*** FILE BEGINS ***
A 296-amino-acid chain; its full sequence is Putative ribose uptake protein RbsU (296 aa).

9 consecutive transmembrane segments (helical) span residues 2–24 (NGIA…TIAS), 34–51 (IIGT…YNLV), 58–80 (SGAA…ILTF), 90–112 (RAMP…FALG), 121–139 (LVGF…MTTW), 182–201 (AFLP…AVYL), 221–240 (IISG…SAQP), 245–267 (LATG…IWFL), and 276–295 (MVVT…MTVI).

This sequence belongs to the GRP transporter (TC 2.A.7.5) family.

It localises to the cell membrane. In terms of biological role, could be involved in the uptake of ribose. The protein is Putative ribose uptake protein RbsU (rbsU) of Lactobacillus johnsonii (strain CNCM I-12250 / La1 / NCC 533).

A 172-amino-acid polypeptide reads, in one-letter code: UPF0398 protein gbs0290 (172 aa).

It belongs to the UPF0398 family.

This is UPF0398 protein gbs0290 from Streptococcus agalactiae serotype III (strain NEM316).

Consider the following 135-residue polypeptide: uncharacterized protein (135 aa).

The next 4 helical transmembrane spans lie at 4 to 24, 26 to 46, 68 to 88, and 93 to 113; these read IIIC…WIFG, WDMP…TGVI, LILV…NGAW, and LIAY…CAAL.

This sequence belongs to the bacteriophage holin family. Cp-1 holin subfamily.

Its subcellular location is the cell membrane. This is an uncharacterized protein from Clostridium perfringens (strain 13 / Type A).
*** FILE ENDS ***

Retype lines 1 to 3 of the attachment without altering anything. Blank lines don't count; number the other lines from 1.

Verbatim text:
A 296-amino-acid chain; its full sequence is Putative ribose uptake protein RbsU (296 aa).

9 consecutive transmembrane segments (helical) span residues 2–24 (NGIA…TIAS), 34–51 (IIGT…YNLV), 58–80 (SGAA…ILTF), 90–112 (RAMP…FALG), 121–139 (LVGF…MTTW), 182–201 (AFLP…AVYL), 221–240 (IISG…SAQP), 245–267 (LATG…IWFL), and 276–295 (MVVT…MTVI).

This sequence belongs to the GRP transporter (TC 2.A.7.5) family.